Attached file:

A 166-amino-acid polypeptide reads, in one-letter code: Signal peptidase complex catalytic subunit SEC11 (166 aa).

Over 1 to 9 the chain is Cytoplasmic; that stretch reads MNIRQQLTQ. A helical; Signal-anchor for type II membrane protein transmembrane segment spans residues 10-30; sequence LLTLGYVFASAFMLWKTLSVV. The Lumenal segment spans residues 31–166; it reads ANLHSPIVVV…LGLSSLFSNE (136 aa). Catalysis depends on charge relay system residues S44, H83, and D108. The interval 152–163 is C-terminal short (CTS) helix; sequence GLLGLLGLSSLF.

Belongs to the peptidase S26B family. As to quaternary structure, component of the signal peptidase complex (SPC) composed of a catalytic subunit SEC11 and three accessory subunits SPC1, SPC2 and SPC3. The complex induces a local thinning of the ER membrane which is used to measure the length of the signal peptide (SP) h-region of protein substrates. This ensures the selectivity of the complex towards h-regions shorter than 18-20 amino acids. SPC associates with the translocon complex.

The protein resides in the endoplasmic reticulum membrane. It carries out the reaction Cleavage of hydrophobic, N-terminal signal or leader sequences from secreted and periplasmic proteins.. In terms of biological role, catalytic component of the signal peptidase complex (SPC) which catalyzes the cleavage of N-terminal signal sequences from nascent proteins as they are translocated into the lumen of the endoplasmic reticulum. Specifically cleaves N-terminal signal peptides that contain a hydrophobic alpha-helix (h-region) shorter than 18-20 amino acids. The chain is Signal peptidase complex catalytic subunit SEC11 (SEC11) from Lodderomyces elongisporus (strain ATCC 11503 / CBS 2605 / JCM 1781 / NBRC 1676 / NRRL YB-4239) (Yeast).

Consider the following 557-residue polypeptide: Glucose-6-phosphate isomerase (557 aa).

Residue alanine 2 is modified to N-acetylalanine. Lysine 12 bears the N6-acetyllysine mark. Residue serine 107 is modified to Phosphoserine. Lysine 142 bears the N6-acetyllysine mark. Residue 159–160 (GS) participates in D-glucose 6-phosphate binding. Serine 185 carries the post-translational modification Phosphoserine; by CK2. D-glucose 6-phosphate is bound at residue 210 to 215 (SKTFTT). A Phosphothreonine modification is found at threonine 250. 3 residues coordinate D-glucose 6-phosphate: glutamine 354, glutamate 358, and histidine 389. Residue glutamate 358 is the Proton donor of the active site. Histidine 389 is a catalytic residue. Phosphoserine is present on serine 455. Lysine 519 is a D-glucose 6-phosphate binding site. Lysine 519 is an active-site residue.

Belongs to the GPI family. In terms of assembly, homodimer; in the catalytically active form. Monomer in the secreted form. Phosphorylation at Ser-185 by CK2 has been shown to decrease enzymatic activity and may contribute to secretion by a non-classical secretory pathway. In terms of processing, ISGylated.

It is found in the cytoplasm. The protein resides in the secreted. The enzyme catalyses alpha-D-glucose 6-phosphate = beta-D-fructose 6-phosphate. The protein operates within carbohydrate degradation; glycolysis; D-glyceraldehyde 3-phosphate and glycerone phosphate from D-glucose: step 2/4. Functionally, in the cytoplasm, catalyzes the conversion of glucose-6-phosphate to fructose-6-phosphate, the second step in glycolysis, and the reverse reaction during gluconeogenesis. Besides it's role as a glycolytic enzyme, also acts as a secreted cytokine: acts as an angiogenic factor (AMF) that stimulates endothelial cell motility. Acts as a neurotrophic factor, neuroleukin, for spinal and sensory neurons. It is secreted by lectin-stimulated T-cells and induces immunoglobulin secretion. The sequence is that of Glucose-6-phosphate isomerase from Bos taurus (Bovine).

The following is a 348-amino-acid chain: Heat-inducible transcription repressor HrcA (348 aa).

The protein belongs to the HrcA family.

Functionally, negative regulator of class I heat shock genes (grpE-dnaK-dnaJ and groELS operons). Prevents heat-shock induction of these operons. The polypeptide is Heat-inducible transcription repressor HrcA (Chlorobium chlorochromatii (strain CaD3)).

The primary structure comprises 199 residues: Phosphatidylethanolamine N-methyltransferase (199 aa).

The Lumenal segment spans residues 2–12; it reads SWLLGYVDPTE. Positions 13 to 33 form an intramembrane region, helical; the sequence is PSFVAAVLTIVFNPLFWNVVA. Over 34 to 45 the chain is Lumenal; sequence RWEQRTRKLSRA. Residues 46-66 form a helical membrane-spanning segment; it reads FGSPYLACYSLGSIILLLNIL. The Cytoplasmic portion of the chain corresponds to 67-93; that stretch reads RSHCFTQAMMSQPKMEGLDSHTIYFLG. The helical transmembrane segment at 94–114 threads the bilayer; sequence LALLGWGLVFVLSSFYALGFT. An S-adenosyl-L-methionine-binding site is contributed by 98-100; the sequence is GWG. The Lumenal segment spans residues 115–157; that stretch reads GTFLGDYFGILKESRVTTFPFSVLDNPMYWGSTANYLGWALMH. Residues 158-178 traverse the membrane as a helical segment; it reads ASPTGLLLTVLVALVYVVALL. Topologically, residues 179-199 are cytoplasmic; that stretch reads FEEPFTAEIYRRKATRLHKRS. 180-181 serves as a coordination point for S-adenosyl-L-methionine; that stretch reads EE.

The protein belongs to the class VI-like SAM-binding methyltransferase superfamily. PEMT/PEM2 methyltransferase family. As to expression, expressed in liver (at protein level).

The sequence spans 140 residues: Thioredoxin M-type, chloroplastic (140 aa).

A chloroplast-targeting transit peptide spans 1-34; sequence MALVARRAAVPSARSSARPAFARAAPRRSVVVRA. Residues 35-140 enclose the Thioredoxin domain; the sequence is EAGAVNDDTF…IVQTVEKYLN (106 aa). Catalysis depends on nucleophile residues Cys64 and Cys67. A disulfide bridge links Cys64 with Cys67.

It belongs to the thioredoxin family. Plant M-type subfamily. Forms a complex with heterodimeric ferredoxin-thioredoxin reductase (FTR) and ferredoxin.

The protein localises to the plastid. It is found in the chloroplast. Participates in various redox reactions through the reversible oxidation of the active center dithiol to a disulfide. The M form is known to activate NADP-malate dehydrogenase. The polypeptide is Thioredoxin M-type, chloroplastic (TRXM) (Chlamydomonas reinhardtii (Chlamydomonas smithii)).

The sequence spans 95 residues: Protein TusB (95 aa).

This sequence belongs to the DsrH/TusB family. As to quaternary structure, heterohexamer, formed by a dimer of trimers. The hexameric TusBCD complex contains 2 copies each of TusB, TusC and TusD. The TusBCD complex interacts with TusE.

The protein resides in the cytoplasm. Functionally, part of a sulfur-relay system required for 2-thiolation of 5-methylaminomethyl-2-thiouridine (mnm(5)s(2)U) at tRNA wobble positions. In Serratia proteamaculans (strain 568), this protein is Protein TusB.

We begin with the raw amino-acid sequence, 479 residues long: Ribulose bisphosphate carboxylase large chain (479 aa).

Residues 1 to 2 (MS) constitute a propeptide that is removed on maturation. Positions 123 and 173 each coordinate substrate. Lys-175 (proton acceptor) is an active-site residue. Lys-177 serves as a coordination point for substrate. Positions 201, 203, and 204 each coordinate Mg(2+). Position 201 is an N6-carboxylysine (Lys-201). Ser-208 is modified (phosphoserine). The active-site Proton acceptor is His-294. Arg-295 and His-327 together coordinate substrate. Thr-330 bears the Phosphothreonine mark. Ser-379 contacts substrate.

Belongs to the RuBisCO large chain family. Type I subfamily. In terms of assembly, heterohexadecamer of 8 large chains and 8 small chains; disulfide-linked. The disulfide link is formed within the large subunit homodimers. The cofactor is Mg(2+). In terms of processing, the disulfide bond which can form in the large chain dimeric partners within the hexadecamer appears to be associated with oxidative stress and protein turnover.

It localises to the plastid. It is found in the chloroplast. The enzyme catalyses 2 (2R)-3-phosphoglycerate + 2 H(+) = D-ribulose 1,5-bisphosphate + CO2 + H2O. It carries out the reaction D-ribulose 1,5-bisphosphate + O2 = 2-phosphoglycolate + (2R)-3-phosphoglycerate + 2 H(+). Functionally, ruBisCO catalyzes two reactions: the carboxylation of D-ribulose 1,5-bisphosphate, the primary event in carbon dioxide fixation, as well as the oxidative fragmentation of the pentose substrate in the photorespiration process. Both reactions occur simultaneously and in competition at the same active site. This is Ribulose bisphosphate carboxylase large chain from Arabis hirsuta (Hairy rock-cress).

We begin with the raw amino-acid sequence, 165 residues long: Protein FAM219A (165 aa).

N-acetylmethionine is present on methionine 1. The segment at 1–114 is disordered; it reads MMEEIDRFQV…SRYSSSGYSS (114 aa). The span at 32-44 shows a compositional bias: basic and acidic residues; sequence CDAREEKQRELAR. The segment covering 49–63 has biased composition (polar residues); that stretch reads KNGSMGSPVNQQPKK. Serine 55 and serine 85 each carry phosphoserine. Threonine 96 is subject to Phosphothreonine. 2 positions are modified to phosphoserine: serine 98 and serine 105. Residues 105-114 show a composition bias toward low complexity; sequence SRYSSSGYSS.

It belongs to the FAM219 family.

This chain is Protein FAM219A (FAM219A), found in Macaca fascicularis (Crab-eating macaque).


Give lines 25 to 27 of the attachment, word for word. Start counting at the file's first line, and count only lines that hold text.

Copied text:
It localises to the plastid. It is found in the chloroplast. The enzyme catalyses 2 (2R)-3-phosphoglycerate + 2 H(+) = D-ribulose 1,5-bisphosphate + CO2 + H2O. It carries out the reaction D-ribulose 1,5-bisphosphate + O2 = 2-phosphoglycolate + (2R)-3-phosphoglycerate + 2 H(+). Functionally, ruBisCO catalyzes two reactions: the carboxylation of D-ribulose 1,5-bisphosphate, the primary event in carbon dioxide fixation, as well as the oxidative fragmentation of the pentose substrate in the photorespiration process. Both reactions occur simultaneously and in competition at the same active site. This is Ribulose bisphosphate carboxylase large chain from Arabis hirsuta (Hairy rock-cress).

We begin with the raw amino-acid sequence, 165 residues long: Protein FAM219A (165 aa).

N-acetylmethionine is present on methionine 1. The segment at 1–114 is disordered; it reads MMEEIDRFQV…SRYSSSGYSS (114 aa). The span at 32-44 shows a compositional bias: basic and acidic residues; sequence CDAREEKQRELAR. The segment covering 49–63 has biased composition (polar residues); that stretch reads KNGSMGSPVNQQPKK. Serine 55 and serine 85 each carry phosphoserine. Threonine 96 is subject to Phosphothreonine. 2 positions are modified to phosphoserine: serine 98 and serine 105. Residues 105-114 show a composition bias toward low complexity; sequence SRYSSSGYSS.